All of the Mouse handling code is in the "mouse" subdirectory.
There are only 2 main files, mouse.c and mouseint.c.
These are the functions defined in base/mouse/mouse.c.
Initialize internal mouse.
I have not properly tested this INT74 - JES 96/10/20 I have removed it. INT74 is irq 12. Which I suppose is the proper irq for a ps2 mouse. It appears initial support was planned to support irq 12 and at Mouse_ROUTINE_OFF is a routine that acknowledges an irq. That routine is probably what should be acknowledging irq12, and what int 0x74 should point to. I have disabled int0x74 support for now. --EB 29 Oct 1997 Got it working --BO 4 Nov 2004
Whoever wrote the dos mouse driver spec was brain dead... For some video modes the mouse driver appears to randomly pick a shift factor, possibly to keep at least a 640x200 resolution.
The general programming documentation doesn't make this clear. And says that in text modes it is safe to divide the resolution by 8 to get the coordinates in characters.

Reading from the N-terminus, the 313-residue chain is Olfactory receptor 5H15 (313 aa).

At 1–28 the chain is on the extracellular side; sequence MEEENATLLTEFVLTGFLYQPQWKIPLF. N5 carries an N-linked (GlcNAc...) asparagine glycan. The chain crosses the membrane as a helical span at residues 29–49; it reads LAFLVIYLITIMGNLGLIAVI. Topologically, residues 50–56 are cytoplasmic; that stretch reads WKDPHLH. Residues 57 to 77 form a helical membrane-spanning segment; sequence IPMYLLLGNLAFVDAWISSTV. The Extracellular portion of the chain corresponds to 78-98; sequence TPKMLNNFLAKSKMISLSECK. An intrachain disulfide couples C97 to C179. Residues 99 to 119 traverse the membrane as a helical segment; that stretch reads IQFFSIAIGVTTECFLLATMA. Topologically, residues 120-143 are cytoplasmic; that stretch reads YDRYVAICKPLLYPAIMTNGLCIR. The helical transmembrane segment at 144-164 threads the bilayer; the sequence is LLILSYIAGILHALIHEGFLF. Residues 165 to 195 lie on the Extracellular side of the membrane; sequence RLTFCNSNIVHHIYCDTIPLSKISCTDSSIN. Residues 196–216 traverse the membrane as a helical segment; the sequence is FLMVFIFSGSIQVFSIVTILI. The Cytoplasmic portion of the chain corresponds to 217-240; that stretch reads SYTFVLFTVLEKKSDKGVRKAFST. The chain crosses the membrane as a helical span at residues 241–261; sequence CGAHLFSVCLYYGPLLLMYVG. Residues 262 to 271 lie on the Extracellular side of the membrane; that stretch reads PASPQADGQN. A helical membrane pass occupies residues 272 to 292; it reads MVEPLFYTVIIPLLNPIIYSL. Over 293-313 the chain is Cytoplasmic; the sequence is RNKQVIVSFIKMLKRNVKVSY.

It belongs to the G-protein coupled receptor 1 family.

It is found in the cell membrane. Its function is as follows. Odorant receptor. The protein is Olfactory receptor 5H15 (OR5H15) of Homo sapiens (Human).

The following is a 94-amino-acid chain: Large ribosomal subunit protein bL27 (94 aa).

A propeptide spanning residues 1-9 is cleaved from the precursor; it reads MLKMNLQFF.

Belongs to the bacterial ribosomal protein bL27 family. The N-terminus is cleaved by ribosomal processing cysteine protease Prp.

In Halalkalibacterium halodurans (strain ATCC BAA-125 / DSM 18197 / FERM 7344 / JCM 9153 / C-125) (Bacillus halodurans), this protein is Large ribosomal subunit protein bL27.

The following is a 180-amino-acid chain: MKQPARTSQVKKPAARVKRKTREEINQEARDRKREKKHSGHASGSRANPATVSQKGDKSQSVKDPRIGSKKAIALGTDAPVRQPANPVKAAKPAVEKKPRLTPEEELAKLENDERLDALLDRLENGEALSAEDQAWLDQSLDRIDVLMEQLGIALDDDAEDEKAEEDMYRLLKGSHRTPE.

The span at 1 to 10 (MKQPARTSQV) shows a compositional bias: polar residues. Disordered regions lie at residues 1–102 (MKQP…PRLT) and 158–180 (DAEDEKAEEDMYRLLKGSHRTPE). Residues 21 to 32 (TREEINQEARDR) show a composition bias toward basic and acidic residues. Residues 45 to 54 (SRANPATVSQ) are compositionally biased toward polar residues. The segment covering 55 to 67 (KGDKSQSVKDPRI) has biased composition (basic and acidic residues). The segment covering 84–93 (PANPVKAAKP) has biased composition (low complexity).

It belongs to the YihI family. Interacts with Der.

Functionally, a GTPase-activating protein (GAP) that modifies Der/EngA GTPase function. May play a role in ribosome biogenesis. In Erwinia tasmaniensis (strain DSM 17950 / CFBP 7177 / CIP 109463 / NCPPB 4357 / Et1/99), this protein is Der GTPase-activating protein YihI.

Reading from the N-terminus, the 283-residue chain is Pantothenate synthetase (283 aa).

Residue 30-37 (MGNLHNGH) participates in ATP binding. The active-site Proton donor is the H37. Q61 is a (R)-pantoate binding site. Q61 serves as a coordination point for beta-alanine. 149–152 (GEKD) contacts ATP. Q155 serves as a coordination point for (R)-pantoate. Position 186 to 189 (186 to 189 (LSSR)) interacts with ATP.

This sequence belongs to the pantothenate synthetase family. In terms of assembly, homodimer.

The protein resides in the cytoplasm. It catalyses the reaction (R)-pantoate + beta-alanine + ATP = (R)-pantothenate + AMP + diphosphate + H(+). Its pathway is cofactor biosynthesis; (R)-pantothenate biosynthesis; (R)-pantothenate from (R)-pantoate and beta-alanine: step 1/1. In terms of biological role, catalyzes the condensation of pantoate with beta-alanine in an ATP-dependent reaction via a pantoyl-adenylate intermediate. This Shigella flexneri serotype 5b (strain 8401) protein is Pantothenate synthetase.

The only safe way to handle the mouse driver is to call function 0x26 Get max x & max y coordinates and scale whatever the driver returns yourself.
To handle programs written by programmers who weren't so cautious a doctrine of least suprise has been implemented.
As much as possible do the same as a standard dos mouse driver in the original vga modes 0,1,2,3,4,5,6,7,13,14,15,16,17,18,19.
For other text modes allow the divide by 8 technique to work. For other graphics modes return x & y in screen coordinates. Except when those modes are either 40x?? or 320x??? and then handle the x resolution as in 40x25 and 320x200 modes.
320x200 modes are slightly controversial as I have indications that not all mouse drivers do the same thing. So I have taken the simplest, and most common route, which is also long standing dosemu practice of always shifting the xaxis by 1. When I researched this I could find no examples that did otherwise.
-- Eric Biederman 19 August 1998
This code has now been updated so it defaults as above but allows work arounds if necessary. Because tweaking dosemu is easier than fixing applications without source.
-- Eric Biederman 29 May 2000